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Notes From a Writer's Desk: Finding Focus

Spring is in the air. The birds are chirping, the sun is out longer, and we’re getting more and more days of 50+ degree weather. For academics in the Northeast, this can be rejuvenating, but it can also be...distracting (cue dramatic sting)!

The temptation to abandon our writing and flee our desks for the great outdoors is even more alluring when we’re trying to do the hard intellectual work of writing and our focus inevitably begins to wane. In such circumstances, writers rarely need something as wonderful as good weather to stop writing; it’s easy to turn to those less enjoyable tasks like email as an escape. Sometimes, even writing-related tasks such as secondary source research and footnote management can transform from productive writing progress into never-ending rabbit holes.

To be sure, I advocate for an expansive view of “writing,” one that includes research, brainstorming, outlining, drafting, revision, and a host of other tasks. But sometimes, certain types of writing can become distractions in themselves. Focusing in on a pesky footnote, searching for an elusive source, repeatedly revising the same topic sentence—these tasks have their purpose and might even help you get out of a writing rut, but they stop serving you when they prevent you from finishing a project.

Maintaining focus and resisting distraction can be done in several different ways. Perhaps key among all of these is to write with intention. Our Writing Oasis groups, for example, are designed to help writers set goals and reflect while doing time-blocked writing tasks. But even in such structured accountability groups, we can feel distracted or distractable. 

Writing with intention is not merely setting a goal, but deciding specifically that you will focus on a particular aspect of your writing. I use a time-tracking app to help me reflect on how I’m using my time on a daily, weekly, and monthly basis. The app also helps to remind me of the intention I set at the beginning of that working period. For example, if I started tracking time meant for “drafting” an article, I try to stay true to that intention until I’ve met my own goal of writing/drafting for at least 30 minutes.

If you feel your attention wandering to other things, acknowledge it and then recenter. So often we might be writing or revising and are reminded that source A needs to be reread, source B needs to be quoted better, or source C needs to be found. Such citational distractions often mask themselves as “research.” I know I've deluded myself into thinking I needed to spend two hours of my writing time searching HOLLIS instead of writing new words. A helpful trick I use for managing these types of project-specific distractions is to have a separate document dedicated to listing sources I want to consult during a specific “reading” period (which I will designate and track using my time-tracker app). Another trick that I use is to use the pound (#) sign to mark in my document areas that I want to return to but that will otherwise derail my focus or are too big of detours to take for that particular writing session. When I return during a revision session, I CTRL+F my pound signs and work through them. This helps me to save certain tasks for a later time without forgetting about them.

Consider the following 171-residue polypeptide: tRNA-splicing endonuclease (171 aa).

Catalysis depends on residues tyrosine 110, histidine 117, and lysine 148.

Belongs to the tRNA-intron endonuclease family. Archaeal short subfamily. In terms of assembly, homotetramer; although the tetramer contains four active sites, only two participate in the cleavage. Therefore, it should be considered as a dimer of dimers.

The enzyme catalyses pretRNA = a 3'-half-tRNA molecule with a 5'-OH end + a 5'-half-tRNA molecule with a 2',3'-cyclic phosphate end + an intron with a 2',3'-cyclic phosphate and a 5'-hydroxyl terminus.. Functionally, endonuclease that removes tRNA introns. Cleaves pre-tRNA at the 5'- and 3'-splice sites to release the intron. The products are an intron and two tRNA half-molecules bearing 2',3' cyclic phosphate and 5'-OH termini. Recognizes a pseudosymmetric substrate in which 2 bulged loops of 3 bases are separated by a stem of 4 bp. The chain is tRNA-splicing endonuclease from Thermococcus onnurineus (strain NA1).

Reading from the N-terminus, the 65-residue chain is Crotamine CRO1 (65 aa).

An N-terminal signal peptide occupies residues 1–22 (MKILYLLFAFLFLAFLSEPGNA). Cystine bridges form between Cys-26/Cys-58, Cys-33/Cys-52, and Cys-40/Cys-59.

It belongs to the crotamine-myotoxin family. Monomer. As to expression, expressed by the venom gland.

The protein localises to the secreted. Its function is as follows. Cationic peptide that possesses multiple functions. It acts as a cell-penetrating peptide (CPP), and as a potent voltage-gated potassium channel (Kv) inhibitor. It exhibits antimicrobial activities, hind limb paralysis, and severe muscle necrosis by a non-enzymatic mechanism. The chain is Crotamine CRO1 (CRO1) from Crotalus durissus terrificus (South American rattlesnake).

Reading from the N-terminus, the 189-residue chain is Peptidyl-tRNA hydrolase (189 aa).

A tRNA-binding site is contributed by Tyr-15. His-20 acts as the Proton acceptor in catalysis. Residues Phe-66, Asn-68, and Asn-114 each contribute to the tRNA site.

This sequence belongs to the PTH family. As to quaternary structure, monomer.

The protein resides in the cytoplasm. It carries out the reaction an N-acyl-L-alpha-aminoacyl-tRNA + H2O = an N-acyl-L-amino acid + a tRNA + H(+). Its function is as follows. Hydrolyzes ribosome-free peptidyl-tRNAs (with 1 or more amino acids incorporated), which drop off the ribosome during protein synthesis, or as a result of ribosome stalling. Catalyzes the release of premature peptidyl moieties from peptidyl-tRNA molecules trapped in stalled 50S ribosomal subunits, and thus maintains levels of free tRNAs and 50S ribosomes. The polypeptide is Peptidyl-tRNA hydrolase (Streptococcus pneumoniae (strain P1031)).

Creating environments for yourself that help you focus is another way to get ahead of distraction. I use three techniques that, through trial and error, I found work best for my process. The first is that I write in the morning. I try and make the first thing I do writing—not email, not teaching prep. Writing. Even if I only write for 15 minutes, starting my day with writing helps me focus better because I haven’t even thought about all the other things that might demand my attention later on. 

I also use a writing tool called Scrivener, which changes the visual look of my writing and has several internal features that help me to take notes about the tasks for future me. I can see the scope of my larger project in a left-side panel, can toggle between different components of my project using tiles, and can take notes and write synopses of my current writing goal in a right-side panel. Scrivener also helps me decouple “finishing” tasks like citation management, footnotes, and formatting from the craft of putting my ideas down into prose. 

A final technique that I only recently discovered is to transform my soundscape. I am the kind of person who hates white noise, so I hadn’t ever experimented with something like this until a friend recommended This website offers free customizable soundscapes based on field recordings from the outdoors (like waterfalls) to the indoors (like libraries and cafes). Personally, I'm partial to “Irish Coast.” In fact, I listened to it to write the first draft of this blog post.

Finally, sometimes the call of the wild is too strong. Perhaps we should just accept that a nice walk around the neighborhood to enjoy warm spring air is exactly the kind of reset we need to break up a long workday. Indeed, one of the greatest benefits of finding focus while writing is that resting can truly feel like rest. 

Some resources for maintaining focus:

Ambient Noise:

Time tracking/Pomodoro:

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